operations? Secondly, how can these countries improve their respective training
procedures of female police officers to become increasingly effective on peace
This paper prioritizes Ghana and Nigeria as empirical case studies because they
contribute a relatively high number of female police officers both towards UN and
AU operations within Africa and abroad.
Abstract: The aim of this paper is to discuss and analyse the costs, benefits and level of Ghana’s
consistency in the promotion of regional security. This will be done by taking stock of what it costs Ghana in its efforts to contribute to managing and resolving intra-state conflicts in West
Africa and also factors which motivate Ghana’s engagement in different situations.
The paper will begin by briefly tracing Ghana’s involvement in peace and security activities in
Africa, with an emphasis on its interventions in intra-state conflicts under the aegis of
ECOWAS. Here, specific focus will be on the post-1990 period when ECOWAS first intervened
in Liberia. It will then discuss the context for Ghana’s participation in ECOWAS peacekeeping
and mediation missions and the outcomes of such interventions. The human costs of these
missions will also be highlighted.
Abstract: Adequate and effective security has long been recognized as a pre-requisite for the socio-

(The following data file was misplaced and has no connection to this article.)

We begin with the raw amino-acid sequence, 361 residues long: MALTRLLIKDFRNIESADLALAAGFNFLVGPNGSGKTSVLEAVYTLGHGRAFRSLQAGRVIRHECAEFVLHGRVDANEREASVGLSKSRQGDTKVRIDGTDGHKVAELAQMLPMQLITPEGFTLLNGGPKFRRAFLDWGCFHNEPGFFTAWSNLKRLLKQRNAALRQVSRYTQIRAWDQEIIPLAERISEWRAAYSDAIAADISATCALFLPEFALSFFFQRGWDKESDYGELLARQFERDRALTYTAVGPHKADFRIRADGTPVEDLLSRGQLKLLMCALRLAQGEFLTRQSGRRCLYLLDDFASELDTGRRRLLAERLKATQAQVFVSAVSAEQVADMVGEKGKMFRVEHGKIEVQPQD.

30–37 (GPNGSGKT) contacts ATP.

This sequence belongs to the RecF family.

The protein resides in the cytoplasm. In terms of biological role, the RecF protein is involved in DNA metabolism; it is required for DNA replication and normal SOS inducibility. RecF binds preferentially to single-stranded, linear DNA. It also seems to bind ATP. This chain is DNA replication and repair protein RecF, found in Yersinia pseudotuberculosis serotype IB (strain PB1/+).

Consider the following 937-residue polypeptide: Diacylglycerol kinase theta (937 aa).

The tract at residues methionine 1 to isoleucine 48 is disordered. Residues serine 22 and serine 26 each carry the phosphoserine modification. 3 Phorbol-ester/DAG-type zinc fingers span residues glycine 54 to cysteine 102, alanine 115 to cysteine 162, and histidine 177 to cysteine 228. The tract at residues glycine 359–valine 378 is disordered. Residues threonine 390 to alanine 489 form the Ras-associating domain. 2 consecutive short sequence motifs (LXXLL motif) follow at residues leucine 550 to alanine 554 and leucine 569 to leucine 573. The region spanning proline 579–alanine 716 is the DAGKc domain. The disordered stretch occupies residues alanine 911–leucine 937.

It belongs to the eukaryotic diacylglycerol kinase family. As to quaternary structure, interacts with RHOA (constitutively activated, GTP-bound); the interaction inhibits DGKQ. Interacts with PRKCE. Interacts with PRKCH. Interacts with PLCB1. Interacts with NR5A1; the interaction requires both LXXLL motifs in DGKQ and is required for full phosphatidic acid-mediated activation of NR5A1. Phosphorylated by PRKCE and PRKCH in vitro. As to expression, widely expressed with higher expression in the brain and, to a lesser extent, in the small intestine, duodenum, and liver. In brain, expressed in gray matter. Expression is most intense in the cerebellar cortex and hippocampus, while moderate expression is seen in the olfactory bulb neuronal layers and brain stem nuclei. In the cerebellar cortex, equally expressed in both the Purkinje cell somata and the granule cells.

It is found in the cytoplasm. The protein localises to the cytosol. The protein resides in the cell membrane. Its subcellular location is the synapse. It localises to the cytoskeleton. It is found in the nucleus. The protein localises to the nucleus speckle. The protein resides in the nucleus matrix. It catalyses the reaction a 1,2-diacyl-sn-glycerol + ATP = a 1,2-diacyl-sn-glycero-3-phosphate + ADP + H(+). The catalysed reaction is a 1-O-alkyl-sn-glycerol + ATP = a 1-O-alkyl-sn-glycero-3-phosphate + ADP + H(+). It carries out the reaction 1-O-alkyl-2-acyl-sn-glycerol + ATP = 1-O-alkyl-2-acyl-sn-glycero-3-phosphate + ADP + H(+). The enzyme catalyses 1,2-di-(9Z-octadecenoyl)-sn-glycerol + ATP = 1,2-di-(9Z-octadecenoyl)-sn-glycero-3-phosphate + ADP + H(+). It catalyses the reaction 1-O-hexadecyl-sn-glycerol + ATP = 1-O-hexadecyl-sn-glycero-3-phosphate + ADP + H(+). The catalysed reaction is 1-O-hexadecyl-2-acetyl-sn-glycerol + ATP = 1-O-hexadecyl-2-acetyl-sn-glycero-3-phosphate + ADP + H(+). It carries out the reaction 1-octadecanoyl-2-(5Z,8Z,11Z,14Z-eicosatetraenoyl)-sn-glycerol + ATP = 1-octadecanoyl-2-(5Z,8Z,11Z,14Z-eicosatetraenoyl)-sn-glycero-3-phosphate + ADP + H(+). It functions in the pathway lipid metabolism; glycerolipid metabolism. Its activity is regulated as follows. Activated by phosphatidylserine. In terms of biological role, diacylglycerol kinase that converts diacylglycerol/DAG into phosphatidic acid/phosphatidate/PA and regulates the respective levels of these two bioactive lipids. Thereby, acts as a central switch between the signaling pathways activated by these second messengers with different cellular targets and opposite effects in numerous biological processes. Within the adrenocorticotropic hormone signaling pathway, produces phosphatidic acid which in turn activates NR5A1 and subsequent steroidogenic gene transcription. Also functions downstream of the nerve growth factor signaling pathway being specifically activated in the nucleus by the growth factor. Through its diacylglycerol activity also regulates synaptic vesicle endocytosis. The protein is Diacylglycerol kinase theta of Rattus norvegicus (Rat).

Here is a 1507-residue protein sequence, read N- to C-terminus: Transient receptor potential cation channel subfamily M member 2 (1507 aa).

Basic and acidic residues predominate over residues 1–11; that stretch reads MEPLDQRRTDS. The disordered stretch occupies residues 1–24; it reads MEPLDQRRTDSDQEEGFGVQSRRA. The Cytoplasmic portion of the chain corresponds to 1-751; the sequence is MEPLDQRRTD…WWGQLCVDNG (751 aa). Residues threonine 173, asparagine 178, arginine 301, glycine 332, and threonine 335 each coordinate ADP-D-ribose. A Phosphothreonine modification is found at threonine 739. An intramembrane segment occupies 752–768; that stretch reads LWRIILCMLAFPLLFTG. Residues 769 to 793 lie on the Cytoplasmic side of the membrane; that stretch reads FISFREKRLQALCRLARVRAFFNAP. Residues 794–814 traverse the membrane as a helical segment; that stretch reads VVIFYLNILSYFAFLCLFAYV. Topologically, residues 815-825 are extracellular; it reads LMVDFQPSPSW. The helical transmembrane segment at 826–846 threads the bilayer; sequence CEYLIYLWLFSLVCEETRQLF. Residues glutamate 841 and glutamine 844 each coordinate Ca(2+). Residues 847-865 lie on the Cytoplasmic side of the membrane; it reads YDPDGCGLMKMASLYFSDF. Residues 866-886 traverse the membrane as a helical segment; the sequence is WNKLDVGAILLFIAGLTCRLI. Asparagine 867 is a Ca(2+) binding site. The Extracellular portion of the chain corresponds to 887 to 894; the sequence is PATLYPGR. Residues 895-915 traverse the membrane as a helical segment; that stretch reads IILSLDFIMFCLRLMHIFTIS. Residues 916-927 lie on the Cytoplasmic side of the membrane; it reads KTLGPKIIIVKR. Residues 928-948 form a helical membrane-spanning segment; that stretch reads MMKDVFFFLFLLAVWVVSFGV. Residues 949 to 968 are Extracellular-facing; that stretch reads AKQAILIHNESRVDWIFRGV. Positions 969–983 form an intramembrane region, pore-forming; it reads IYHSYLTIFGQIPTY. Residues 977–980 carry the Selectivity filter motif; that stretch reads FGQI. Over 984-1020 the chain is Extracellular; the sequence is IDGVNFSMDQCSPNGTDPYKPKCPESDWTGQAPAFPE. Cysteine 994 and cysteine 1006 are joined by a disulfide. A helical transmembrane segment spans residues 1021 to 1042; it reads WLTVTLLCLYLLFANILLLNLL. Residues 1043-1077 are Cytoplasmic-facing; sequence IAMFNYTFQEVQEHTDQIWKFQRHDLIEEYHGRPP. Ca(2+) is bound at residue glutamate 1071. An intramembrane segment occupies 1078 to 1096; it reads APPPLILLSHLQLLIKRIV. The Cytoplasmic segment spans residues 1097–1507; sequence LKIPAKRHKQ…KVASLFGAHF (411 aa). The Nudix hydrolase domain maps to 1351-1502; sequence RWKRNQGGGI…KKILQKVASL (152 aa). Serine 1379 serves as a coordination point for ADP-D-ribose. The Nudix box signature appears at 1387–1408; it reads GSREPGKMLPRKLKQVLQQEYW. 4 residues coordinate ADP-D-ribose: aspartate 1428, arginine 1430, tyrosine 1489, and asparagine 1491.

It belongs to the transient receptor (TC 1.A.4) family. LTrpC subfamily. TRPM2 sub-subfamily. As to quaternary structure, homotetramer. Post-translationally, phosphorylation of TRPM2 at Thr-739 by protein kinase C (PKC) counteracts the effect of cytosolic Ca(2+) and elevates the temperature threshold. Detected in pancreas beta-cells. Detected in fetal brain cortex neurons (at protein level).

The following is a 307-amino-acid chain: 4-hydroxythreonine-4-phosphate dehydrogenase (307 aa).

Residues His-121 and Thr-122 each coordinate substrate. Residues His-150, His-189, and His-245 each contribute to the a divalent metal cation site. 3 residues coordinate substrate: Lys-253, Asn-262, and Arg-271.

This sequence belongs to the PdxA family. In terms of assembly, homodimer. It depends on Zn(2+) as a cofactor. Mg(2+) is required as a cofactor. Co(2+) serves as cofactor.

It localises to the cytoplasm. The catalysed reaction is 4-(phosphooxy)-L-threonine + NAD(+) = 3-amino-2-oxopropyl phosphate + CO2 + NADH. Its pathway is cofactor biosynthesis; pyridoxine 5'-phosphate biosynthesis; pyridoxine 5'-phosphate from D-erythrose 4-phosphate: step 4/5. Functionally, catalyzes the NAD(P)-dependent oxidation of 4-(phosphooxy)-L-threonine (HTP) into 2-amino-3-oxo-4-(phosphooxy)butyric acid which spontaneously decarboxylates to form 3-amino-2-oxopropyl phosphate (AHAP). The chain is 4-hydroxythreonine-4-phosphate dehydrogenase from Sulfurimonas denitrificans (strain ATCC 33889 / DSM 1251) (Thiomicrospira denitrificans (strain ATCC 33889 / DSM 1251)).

economic development of states and societies, and thus most individuals and states engage in
various activities aimed at the achievement of security. Generally, states are responsible for
the provision of security to their citizens. In many developing countries however, state security
provision has largely been inadequate, being focused
mainly on using military, police and intelligence services for state preservation against external
aggression and internal disorder. An inordinate focus on this form of security has resulted in
the neglect of the physical and other socio-economic needs of a majority of citizens, who have
consequently resorted to 'self-help' mechanisms using the private, non-state sector to address their
security needs. The term non-state actors as used in this paper broadly refers to individuals,
groups and organizations that provide security services, but are not part of formal, statutory
institutions mandated by the state to provide security related services, such as the police or
This paper is organized into five sections. The first section provides a background to the
study as well as the methodology that was employed. This is followed by an overview of the
security situation in the country. The third section presents the findings on the identified non-
state security actors in the country. Section four analyses the impacts of their activities on
security in the country, and the last section concludes the paper.
Abstract: In recent years, the potential security threat posed by climate change has caught the
world’s political imagination, generating a perceptible shift in the way that a growing